Doctors and patients are calling for a national action plan to improve what they consider the failing treatment of Long Covid patients in the Netherlands, the AD reports.
Research into Long Covid is fractured and underfunded, and treatment is dependent on the individual efforts of doctors or hospitals, doctors and patient organisations told the paper.
Jan Kluytmans, a professor of microbiology and member of the government’s Outbreak Management Team said Long Covid patients are not getting the medical answers they are after and are being ‘left to their own devices’, often seeking unproven alternative help.
‘If you have cancer, every door opens. Treatment is costly but that is no impediment, and that is how it should be. But with Long Covid the doors remain closed,’ Kluytmans said.
Long Covid, he said, would become a ‘very important disease if some wonder drug became available’, but that as long as there is no proven treatment, health insurers are not paying.
Experts are also calling investment into the disease – currently just over €10 million – ‘laughable compared to the size of the problem.’
Researchers have estimated that one in eight people who caught coronavirus have longer term problems but how many people are permanently disabled by the disease is not known.
Health minister Ernst Kuipers said in a reaction that more research into Long Covid cures and diagnosis is needed and that the health ministry is supporting European-wide research.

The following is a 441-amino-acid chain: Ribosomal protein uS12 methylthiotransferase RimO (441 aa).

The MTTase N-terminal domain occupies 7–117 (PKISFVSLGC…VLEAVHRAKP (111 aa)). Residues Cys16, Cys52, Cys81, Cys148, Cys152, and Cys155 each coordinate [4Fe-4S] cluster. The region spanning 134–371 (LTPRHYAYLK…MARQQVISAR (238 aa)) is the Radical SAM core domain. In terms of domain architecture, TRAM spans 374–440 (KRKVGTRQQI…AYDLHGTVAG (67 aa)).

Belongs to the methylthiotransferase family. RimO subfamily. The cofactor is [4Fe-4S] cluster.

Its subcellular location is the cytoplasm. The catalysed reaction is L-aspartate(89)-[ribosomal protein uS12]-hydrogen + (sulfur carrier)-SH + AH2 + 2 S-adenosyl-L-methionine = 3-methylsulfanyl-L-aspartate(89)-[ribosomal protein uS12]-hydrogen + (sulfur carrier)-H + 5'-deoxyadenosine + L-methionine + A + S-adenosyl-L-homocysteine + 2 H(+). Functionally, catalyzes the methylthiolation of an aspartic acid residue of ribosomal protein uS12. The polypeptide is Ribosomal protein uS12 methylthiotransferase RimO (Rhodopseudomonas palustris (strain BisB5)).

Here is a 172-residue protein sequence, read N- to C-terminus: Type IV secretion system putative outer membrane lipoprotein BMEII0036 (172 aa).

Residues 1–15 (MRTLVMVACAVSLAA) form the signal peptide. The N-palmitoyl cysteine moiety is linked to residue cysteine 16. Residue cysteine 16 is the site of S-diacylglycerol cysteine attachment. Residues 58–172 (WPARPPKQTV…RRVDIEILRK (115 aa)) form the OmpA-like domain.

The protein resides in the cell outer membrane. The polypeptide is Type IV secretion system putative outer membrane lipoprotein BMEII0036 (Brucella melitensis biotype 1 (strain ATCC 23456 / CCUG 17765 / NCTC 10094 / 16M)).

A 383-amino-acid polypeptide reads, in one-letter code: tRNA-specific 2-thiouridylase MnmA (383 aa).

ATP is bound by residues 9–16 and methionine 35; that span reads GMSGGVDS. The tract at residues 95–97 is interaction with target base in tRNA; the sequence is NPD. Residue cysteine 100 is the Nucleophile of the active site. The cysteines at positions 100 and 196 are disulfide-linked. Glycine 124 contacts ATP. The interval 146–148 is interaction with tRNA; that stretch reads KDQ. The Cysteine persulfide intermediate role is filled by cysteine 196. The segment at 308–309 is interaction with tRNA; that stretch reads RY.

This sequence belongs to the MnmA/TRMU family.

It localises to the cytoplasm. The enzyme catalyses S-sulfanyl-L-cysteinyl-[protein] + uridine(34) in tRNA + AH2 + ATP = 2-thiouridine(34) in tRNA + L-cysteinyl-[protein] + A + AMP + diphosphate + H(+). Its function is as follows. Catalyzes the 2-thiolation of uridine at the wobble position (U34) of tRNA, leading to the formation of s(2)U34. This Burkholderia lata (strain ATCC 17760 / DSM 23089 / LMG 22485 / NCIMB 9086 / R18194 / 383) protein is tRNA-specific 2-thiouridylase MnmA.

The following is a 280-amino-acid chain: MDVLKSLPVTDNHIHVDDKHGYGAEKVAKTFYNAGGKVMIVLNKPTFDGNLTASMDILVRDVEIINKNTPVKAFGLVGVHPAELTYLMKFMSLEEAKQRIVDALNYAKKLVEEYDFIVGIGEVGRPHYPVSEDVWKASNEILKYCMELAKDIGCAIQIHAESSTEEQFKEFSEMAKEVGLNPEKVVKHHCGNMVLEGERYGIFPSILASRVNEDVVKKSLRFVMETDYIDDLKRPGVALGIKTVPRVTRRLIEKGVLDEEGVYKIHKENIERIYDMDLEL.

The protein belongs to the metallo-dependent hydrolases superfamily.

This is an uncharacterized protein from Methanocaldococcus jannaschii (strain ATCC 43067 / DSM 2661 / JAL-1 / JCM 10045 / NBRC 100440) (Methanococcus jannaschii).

Kuipers said he will shortly discuss plans for an expertise centre aimed at longer term national research. ‘We are making progress but for those directly involved it is a slow process, we are aware of that,’ the minister said.
The Volkskrant reported last month that two large clinics set up to help people with Long Covid in Amsterdam and Rotterdam are being forced to close their doors to new patients because of money concerns.
The clinics, which help people with long-lasting, serious complaints, say the payment they are given by health insurers, based on a 10-minute consultation, is not enough to cover the cost.
At the same time, more than half of people suffering from the long-term effects of coronavirus are expected to be unable to go back to work after two years, state-run job centre UWV has said.
The UWV said in March around 17,000 people are on the waiting list to be assessed for Long Covid and expects the number to grow this year. So far around 60% have been declared unfit for work.
One-third of applications are from workers in the healthcare sector, who accounted for a high proportion of infections in the first wave of coronavirus in the spring of 2020, when they were exempted from many of the quarantine restrictions so they could keep working on infected wards.
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